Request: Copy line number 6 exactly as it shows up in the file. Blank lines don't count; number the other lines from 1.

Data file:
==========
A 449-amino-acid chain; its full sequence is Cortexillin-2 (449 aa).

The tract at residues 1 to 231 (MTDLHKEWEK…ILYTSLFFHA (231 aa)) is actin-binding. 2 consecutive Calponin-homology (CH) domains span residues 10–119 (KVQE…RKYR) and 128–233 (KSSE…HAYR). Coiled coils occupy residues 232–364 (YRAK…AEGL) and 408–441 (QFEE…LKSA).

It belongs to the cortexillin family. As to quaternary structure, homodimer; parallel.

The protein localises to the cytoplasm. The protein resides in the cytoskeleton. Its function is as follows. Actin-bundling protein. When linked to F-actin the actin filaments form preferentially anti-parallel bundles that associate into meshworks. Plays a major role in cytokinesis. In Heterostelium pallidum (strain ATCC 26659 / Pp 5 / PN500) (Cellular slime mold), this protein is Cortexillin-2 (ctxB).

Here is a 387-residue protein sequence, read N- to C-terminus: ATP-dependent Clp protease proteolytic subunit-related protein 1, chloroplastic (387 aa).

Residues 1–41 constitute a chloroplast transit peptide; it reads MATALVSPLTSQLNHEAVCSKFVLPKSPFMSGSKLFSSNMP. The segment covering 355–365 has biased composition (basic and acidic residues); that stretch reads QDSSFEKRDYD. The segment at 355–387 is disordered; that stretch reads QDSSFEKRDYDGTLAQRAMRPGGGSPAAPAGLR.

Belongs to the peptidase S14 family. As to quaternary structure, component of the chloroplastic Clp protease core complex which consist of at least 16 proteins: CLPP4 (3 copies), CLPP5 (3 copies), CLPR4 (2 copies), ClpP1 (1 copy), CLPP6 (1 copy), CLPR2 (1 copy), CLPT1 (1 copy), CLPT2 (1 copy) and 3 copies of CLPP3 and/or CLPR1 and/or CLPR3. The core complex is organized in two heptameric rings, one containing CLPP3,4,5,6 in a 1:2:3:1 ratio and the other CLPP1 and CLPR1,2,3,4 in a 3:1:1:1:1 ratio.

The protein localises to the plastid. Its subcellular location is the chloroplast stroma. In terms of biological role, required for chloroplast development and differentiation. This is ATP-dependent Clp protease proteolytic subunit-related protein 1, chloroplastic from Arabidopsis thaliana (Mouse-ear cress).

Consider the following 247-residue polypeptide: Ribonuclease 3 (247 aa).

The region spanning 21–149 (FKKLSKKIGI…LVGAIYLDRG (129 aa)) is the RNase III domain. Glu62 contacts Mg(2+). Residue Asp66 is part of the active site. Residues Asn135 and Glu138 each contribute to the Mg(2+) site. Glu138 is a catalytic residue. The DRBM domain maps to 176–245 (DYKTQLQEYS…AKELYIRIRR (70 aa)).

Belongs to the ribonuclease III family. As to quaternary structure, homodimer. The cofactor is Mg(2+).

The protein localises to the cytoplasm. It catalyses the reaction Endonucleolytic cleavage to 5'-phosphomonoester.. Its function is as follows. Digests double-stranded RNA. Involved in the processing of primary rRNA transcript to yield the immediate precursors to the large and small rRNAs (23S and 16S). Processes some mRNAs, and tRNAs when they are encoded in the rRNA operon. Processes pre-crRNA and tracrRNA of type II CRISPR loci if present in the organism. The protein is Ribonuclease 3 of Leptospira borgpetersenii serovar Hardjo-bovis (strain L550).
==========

Residues 1–41 constitute a chloroplast transit peptide; it reads MATALVSPLTSQLNHEAVCSKFVLPKSPFMSGSKLFSSNMP. The segment covering 355–365 has biased composition (basic and acidic residues); that stretch reads QDSSFEKRDYD. The segment at 355–387 is disordered; that stretch reads QDSSFEKRDYDGTLAQRAMRPGGGSPAAPAGLR.